Santa Clarita Divorce : STRS & PERS Pensions Must Be Listed On Judgment
Whenever you are going through a divorce in California, part of the process is first disclosing your assets and debts which will ultimately end up on a judgment or marital settlement agreement.
What a lot of people think is that when an asset is in their name only, that it does not count or does not need to be listed. This happens a lot of times when people call me and say they have no assets or debts “together”. What they are saying is that they do have assets and debts, but that they are only in each of their names, and not together.
(Watch video or continue reading below)
But what they are not aware of is how California’s community property laws work. Essentially, community property is anything that was acquired during the marriage (with some exceptions). What this means in plain English is that it does not matter in whose name an asset or debt is in, it depends on when it was accrued.
So speaking of pensions and STRS and PERS specifically, this is where people say they have no assets to divide, but then later i find out they have pensions. When I ask why they didn’t state this, they say, “we’ll it’s only in my name”. You can see how this is not correct.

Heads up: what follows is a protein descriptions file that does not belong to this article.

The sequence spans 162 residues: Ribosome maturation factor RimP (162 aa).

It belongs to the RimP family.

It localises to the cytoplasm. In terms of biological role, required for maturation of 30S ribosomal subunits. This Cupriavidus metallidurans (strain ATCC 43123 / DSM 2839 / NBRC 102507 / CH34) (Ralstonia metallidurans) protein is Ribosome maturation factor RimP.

Here is a few issues. First, you may think you don’t have to disclose a particular asset because it is in your name only. That is not how it works. When you do your disclosure, you are listing all assets and debts, community and separate.
Second, if you don’t list your assets and debts on your judgment or marital settlement agreement, then you have no court order stating who is keeping that particular asset or debt and leave yourself exposed for future issues.
Third, is specific to STRS and PERS. We had a client who forgot to list his STRS pension on his disclosures and therefore it did not end up on his judgment. When he went to call STRS (State Teacher’s Retirement System) they said that his STRS pension was not listed on the judgment. The issue this caused is that they required language in the judgment that addressed his STRS pension. Specifically, they needed the judgment to say he was being awarded 100%. Otherwise, they were not going to be able to disburse his pension upon retirement and would not allow him to change beneficiaries. You can see how this is problematic.
This was all fixed by us filing a stipulation stating he was awarded his STRS pension, but this is an issue that could have been avoided.
The short story is that if you have assets and debts, no matter in whose name, you should disclose and those assets and debts need to be confirmed to one party or the other. This will keep you safe and help avoid problems down the road.